Ontario Connecting More Communities to High-Speed Internet AccessPublished on March 07, 2022
New legislation helping to accelerate connectivity projects
TORONTO – The Ontario government is introducing legislation to help bring reliable high-speed internet to underserved and unserved communities sooner. If passed, the changes would remove barriers, duplication and delays, making it easier and faster to build high-speed internet infrastructure across the province.
“By taking this leap, our government is helping to accelerate the deployment of high-speed internet, providing people with the digital services they need and deserve,” said Kinga Surma, Minister of Infrastructure. “The Getting Ontario Connected Act, 2022, if passed, would help meet our government’s commitment to connect every community with access to high-speed internet by the end of 2025. We’re building Ontario faster and strengthening our communities while laying the foundation for long-term economic growth.”
Ontario is investing $900 million in more than 180 broadband, cellular and satellite projects across the province. The Getting Ontario Connected Act, 2022 would provide the tools and assurances that internet service providers need to get shovels in the ground as early as this summer.
The new legislation would also improve Ontario One Call’s processes of determining the location of underground infrastructure like telecommunications lines, water mains and gas pipelines, known as locates. Instead of everyone using their own locate process, they would be able to have the work done by one person in some situations, reducing duplication. This is expected to significantly reduce waiting periods for internet service providers, strengthen safety for workers, and improve the accuracy of results, leading to accelerated construction of broadband infrastructure across Ontario.
“It often takes businesses and builders too long to start construction because of how complicated it is to get information about underground infrastructure,” said Ross Romano, Minister of Government and Consumer Services. “These are costly delays to building critical high-speed internet projects and housing developments that we can’t afford, which is why we’re accelerating how quickly workers can get shovels in the ground.”
“Ontarians expect and deserve reliable internet service wherever they live, learn or do business,” said Todd Smith, Minister of Energy. “By removing barriers to high-speed internet expansion, more Ontarians will be able to access public services, such as health care and education, operate businesses and access employment opportunities.”
The legislation builds on the progress the government has already made as part of its plan to get Ontario connected, including an investment of nearly $4 billion to provide people and businesses across the province with access to reliable high-speed internet. The province also took action to help speed up construction of projects through the Supporting Broadband and Infrastructure Expansion Act, 2021 and the Building Broadband Faster Act, 2021.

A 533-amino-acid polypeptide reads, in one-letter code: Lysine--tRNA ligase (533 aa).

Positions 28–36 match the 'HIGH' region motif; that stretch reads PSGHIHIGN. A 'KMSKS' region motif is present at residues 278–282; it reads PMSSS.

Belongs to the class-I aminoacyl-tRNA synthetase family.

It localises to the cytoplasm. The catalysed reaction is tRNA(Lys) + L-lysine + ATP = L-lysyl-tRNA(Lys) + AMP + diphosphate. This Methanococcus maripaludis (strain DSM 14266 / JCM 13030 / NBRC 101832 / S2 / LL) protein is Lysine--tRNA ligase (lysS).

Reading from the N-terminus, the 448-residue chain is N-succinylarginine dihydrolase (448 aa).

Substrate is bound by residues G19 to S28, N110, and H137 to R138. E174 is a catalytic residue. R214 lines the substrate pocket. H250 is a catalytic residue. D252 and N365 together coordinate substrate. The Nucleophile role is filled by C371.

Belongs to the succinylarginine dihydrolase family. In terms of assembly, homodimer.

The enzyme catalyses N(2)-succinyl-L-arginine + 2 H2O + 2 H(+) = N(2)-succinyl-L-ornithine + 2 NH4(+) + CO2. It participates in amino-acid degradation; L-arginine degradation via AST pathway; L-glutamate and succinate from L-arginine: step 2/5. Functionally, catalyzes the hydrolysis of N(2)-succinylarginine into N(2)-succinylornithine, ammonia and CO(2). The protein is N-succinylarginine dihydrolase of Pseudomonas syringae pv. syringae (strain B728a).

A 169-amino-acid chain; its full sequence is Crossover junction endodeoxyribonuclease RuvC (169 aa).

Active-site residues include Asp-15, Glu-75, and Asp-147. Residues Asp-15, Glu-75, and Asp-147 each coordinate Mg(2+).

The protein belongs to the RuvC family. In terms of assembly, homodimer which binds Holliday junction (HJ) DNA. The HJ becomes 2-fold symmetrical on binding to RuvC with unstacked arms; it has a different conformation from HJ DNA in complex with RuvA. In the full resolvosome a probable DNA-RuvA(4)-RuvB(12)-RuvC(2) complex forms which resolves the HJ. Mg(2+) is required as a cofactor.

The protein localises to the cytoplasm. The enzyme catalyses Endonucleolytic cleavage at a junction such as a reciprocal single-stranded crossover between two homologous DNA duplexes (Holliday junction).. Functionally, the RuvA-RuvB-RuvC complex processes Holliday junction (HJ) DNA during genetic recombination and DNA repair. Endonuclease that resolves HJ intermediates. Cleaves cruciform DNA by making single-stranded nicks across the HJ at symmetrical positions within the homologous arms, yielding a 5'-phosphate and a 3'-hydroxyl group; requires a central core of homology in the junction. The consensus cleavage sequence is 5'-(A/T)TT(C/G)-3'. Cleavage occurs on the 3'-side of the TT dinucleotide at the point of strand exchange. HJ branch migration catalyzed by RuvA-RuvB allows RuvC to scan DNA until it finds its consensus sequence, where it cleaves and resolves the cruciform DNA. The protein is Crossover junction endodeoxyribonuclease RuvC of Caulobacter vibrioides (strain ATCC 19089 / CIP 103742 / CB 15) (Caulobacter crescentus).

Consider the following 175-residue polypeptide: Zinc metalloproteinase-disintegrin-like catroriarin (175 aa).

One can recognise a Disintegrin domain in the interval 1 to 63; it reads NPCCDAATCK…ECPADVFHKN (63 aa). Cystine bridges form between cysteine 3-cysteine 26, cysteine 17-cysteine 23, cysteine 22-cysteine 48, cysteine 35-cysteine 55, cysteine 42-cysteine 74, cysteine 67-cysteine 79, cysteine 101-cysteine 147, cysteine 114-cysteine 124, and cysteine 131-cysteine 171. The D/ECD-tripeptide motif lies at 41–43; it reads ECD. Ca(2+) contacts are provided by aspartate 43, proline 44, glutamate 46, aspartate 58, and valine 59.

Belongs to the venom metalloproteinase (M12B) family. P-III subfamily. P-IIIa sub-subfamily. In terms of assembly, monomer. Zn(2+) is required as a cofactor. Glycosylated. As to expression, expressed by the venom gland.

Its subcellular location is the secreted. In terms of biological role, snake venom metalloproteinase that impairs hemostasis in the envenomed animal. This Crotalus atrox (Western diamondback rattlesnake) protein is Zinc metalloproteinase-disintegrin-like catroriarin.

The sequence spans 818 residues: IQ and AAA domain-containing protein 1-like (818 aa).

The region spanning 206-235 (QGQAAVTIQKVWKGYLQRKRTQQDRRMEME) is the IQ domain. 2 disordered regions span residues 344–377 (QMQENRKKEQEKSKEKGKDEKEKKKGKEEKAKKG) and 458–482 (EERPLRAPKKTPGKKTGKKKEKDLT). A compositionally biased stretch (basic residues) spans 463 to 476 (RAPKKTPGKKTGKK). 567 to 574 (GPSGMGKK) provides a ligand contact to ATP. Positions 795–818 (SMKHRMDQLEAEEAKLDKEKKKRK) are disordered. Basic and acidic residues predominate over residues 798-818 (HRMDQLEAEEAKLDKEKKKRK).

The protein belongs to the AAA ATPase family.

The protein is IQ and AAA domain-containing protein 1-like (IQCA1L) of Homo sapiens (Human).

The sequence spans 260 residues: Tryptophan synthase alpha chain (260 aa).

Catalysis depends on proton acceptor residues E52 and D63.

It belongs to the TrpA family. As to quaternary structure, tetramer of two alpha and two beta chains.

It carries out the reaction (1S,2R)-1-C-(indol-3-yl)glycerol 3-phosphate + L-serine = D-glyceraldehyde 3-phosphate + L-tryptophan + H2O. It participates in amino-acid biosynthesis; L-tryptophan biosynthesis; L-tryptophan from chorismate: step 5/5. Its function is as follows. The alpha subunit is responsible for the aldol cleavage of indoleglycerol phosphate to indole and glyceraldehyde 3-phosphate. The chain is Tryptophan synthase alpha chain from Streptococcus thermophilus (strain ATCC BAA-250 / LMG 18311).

Today’s introduction of legislation would help expand access to digital health care services, as well as ensuring that everyone in Ontario can work, learn, start a business, participate in the agricultural sector and connect with family and friends.
- All underground infrastructure owners are required to register with One Call as members, including gas and oil utilities, electrical utilities, telecommunication companies and municipalities. One Call currently has 835 members across the province.
- In 2021, Ontario One Call processed 1,114,404 locate requests.
- The Ontario government is investing over $900 million in more than 180 broadband, cellular and satellite projects, bringing faster internet access to 375,000 homes and businesses across the province and significantly improving cellular connectivity throughout Eastern Ontario.
- In 2021, Ontario announced projects in regions across the province, including six projects that will serve Northern Ontario, 17 Improving Connectivity for Ontario (ICON) projects led exclusively by the province, and 58 projects that Ontario is co-funding with Canada through ICON and the Universal Broadband Fund.
- The province has invested in initiatives to improve connectivity across Eastern and Southwestern Ontario. It has also invested in high-speed internet projects in rural and Northern communities through other initiatives, such as the Northern Ontario Heritage Fund Corporation and the Next Generation Network Program.
- Expanding access to high-speed internet is part of Ontario Onwards: Ontario’s COVID-19 Action Plan for a People-Focused Government, which includes more than 30 projects that are changing the way people and businesses interact with government.